Notwithstanding his provisional order, after a hearing on February 8, 2002, Judge Wolin decided that he did not have jurisdiction of the friction product claims, denied the motions to transfer those claims to his court, and ordered the claims remanded to the state courts from which they were removed. On February 11, the United States Court of Appeals for the Third Circuit granted an emergency motion staying that remand order pending full consideration by a three-judge panel.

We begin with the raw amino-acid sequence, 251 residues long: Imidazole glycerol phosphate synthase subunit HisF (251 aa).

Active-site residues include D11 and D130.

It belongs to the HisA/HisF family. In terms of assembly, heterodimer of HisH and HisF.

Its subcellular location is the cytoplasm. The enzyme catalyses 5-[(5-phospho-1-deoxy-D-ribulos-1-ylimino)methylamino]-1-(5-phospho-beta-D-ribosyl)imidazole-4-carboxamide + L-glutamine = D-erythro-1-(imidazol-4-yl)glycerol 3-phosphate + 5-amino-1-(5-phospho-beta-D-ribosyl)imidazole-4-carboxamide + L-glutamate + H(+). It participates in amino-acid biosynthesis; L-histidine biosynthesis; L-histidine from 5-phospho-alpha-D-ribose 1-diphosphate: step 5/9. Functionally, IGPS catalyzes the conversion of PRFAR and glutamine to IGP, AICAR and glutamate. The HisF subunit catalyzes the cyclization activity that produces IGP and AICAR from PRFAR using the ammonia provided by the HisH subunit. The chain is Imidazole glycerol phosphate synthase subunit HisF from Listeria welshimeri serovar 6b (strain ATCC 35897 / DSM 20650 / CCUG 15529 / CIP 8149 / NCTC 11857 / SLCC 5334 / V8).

Before this Court are motions filed by the plaintiffs in the three February 20 status conference cases to remand their cases to Superior Court and motions filed by Honeywell for a temporary stay of the remand motions. *fn2 The remand motions assert that I lack subject matter jurisdiction of the removed actions because the claims in question are not "related to" the Federal-Mogul chapter 11 proceedings. The stay motions assert that I lack jurisdiction to remand the removed actions, because - at least until the Third Circuit dissolves its own stay - Judge Wolin's provisional order is still in effect. In a supplemental filing, indeed, Honeywell notes that, on February 15, the Seventh Circuit issued a writ of mandamus to a district judge in Illinois who had remanded friction product claims, directing him to recall his remand.